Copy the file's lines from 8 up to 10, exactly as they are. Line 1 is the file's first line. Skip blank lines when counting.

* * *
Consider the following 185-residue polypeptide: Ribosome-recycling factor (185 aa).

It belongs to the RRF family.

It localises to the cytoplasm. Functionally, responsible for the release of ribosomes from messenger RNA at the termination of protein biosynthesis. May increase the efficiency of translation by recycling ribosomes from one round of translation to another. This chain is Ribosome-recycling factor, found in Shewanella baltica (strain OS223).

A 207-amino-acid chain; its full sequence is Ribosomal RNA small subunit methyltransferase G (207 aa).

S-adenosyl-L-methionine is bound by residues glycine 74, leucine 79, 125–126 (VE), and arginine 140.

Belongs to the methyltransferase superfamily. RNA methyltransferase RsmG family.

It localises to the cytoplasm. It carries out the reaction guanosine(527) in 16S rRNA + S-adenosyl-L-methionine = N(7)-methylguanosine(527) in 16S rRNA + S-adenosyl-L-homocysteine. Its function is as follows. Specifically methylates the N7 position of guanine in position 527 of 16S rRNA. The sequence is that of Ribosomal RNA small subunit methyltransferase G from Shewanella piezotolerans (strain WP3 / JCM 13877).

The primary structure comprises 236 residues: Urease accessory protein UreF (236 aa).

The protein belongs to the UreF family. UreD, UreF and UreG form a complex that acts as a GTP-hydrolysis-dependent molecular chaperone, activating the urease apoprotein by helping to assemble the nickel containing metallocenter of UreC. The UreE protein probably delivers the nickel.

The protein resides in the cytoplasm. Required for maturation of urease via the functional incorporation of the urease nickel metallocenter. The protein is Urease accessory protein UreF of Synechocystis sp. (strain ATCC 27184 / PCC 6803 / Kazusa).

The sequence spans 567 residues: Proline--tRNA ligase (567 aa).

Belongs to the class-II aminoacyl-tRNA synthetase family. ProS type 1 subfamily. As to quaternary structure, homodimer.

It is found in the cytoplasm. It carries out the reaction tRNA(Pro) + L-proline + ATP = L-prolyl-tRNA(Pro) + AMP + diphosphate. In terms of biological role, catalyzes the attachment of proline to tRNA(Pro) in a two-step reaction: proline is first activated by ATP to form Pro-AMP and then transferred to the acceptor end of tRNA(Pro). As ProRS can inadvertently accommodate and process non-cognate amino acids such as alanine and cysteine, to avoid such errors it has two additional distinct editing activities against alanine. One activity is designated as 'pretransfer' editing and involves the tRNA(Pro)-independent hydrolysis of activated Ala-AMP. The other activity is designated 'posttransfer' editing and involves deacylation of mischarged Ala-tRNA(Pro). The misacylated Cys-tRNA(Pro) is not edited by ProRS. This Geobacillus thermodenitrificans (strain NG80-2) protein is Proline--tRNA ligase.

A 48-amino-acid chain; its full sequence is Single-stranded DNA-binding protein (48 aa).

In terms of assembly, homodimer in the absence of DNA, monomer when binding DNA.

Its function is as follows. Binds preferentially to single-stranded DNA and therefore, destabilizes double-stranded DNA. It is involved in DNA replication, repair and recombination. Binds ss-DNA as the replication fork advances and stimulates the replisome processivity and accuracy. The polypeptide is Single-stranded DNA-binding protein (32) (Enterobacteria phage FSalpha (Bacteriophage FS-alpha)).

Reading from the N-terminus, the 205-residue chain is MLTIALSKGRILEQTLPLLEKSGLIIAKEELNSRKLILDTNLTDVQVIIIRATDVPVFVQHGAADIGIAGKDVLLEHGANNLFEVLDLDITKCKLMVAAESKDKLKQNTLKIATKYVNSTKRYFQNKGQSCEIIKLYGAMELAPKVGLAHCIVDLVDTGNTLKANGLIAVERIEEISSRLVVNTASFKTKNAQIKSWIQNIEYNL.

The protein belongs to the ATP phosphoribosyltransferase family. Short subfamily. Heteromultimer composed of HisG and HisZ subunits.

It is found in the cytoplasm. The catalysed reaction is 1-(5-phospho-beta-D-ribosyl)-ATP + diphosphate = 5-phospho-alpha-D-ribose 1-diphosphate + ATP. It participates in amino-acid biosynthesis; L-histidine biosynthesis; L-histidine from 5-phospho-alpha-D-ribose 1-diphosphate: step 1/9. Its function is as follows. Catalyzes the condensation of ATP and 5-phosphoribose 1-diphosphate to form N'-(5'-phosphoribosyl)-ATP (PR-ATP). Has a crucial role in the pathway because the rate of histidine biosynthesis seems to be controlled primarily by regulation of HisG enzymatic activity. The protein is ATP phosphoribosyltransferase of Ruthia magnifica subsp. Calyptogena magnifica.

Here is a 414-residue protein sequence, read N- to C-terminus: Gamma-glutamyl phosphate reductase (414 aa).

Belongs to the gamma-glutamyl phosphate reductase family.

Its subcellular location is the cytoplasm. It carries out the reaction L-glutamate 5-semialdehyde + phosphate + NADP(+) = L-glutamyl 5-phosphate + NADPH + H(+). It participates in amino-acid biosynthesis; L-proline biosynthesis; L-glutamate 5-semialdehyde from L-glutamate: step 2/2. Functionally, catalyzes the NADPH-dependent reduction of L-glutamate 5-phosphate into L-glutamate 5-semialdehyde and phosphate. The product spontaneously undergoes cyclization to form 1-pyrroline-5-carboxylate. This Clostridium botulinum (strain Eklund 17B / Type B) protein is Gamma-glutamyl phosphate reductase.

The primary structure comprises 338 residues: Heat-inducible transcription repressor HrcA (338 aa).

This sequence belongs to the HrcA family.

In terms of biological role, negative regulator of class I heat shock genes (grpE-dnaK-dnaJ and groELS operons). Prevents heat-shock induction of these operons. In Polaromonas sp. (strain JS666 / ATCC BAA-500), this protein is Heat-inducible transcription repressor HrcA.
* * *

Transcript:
The primary structure comprises 236 residues: Urease accessory protein UreF (236 aa).

The protein belongs to the UreF family. UreD, UreF and UreG form a complex that acts as a GTP-hydrolysis-dependent molecular chaperone, activating the urease apoprotein by helping to assemble the nickel containing metallocenter of UreC. The UreE protein probably delivers the nickel.

The protein resides in the cytoplasm. Required for maturation of urease via the functional incorporation of the urease nickel metallocenter. The protein is Urease accessory protein UreF of Synechocystis sp. (strain ATCC 27184 / PCC 6803 / Kazusa).